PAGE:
"Then, as my mother read those first few pages of The Yearling, I saw blue-gray smoke rising from the chimney of a simple cabin, and watching the smoke drift into the sky was a boy named Jody Baxter. I recognized him right away. He was so like me: skinny, blond, solitary. I moved, as my mother read the words, into the clearing in the Florida swampland where the Baxters lived their hardscrabble lives. I could hear the insects buzzing and the bubbling sound of the little spring, and I could see the glisten of the dark magnolia leaves and smell the thick pines."
Lois Lowry tells NPR's "You Must Read This" how Marjorie Kinnan Rawlings' influenced her later years as a Newberry Award winning writer. Originally hoping to write about young, triumphant women like those in Little Women and The Secret Garden, The Yearling, Lowry says, showed her the importance of and the poetry in lives without triumph, lives of loneliness and struggle. Her works have come to resemble this one far more than those other classics for little girls.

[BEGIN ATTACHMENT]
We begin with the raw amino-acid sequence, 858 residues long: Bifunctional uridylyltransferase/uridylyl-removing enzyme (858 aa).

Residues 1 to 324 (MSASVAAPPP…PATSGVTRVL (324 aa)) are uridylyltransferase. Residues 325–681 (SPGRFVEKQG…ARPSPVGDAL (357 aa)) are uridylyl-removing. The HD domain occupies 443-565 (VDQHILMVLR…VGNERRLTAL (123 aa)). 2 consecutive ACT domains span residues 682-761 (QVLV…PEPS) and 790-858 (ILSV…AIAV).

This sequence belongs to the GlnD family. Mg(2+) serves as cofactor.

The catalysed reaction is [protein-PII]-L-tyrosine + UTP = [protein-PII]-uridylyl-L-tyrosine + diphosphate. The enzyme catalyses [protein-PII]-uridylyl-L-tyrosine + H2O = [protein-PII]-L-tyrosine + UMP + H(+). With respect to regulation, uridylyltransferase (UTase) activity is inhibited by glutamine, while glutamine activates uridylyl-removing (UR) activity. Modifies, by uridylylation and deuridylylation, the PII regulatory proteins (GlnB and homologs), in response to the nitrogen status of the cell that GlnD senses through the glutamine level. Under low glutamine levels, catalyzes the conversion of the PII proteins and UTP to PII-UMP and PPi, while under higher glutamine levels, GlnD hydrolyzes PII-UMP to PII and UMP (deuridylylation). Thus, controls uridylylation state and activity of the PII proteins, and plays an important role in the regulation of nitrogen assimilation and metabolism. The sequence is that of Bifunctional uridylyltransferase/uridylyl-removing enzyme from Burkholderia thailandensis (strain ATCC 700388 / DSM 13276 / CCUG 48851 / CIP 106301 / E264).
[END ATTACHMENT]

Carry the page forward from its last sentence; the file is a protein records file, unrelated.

A few weeks prior to Lowry's column, Sloane Crosley told "You Must Read This" about her adoration of The Secret Garden. Crosley, an essayist with a new book out this month called I Was Told There'd Be Cake, discusses how Frances Hodgson Burnett's story of Mary Lennox made her dubious of "spring renewal". The book, she says, is not particularly nice, and sets forth unravelling what she calls its "goody-goody reputation".
The illustrations, wistful sketches that adorn each chapter, should have been rendered by Edward Gorey. The Secret Garden is about neglect. Of plants and of people.
Two different, fascinating readings of books considered classics for young adult readers. I love how these writers, Lowry and Crosley, are generations apart, and yet one particular book links them. Lowry read The Secret Garden in the '40s as a pre-teen; so did Crosley four decades later. Both reacted in ways that we now benefit from as readers of their work.
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